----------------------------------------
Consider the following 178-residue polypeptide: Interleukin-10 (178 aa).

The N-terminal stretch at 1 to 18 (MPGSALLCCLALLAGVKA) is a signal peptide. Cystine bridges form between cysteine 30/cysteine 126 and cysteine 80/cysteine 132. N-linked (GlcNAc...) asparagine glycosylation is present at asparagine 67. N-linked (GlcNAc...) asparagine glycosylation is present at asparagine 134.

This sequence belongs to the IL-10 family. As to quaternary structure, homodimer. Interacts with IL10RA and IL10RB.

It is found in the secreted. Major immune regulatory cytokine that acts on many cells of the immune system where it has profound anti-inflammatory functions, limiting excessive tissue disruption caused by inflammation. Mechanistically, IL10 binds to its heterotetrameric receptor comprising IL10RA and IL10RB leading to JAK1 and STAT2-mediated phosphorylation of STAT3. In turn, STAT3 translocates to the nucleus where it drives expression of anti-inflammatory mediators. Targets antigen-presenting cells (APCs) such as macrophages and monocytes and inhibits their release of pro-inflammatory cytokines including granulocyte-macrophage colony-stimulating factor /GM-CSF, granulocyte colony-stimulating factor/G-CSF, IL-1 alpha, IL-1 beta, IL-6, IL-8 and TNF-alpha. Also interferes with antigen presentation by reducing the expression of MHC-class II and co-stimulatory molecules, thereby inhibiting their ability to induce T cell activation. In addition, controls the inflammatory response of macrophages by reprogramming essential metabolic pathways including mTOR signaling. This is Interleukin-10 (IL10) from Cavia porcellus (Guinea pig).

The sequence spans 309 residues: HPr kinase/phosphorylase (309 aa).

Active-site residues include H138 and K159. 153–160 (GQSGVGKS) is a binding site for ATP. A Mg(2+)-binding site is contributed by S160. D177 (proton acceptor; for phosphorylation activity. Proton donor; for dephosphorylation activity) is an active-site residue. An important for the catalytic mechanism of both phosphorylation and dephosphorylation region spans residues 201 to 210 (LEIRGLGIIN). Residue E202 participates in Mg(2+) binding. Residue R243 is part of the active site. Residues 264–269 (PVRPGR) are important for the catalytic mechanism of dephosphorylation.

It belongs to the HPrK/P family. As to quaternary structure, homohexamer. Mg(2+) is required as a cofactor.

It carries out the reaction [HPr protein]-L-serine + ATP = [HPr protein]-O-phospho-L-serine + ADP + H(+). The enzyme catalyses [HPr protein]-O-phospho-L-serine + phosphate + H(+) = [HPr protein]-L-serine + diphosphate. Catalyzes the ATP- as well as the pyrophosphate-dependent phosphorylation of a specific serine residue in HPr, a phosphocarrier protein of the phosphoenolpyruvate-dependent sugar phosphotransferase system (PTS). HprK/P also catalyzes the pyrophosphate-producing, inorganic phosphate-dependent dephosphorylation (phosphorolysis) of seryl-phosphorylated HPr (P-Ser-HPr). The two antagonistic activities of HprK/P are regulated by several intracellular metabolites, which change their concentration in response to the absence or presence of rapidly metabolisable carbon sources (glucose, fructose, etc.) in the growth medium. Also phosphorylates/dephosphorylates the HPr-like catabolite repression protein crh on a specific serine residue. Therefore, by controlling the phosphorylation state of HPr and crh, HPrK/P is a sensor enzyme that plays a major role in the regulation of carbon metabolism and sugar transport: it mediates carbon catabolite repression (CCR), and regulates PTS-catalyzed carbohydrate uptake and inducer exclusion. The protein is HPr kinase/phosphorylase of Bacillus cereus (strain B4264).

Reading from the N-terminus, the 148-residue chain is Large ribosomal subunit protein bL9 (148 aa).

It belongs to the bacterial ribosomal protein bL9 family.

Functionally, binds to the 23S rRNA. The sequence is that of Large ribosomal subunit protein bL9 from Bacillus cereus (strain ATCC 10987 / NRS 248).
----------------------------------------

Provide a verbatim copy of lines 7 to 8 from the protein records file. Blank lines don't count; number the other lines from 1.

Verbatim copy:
It belongs to the HPrK/P family. As to quaternary structure, homohexamer. Mg(2+) is required as a cofactor.

It carries out the reaction [HPr protein]-L-serine + ATP = [HPr protein]-O-phospho-L-serine + ADP + H(+). The enzyme catalyses [HPr protein]-O-phospho-L-serine + phosphate + H(+) = [HPr protein]-L-serine + diphosphate. Catalyzes the ATP- as well as the pyrophosphate-dependent phosphorylation of a specific serine residue in HPr, a phosphocarrier protein of the phosphoenolpyruvate-dependent sugar phosphotransferase system (PTS). HprK/P also catalyzes the pyrophosphate-producing, inorganic phosphate-dependent dephosphorylation (phosphorolysis) of seryl-phosphorylated HPr (P-Ser-HPr). The two antagonistic activities of HprK/P are regulated by several intracellular metabolites, which change their concentration in response to the absence or presence of rapidly metabolisable carbon sources (glucose, fructose, etc.) in the growth medium. Also phosphorylates/dephosphorylates the HPr-like catabolite repression protein crh on a specific serine residue. Therefore, by controlling the phosphorylation state of HPr and crh, HPrK/P is a sensor enzyme that plays a major role in the regulation of carbon metabolism and sugar transport: it mediates carbon catabolite repression (CCR), and regulates PTS-catalyzed carbohydrate uptake and inducer exclusion. The protein is HPr kinase/phosphorylase of Bacillus cereus (strain B4264).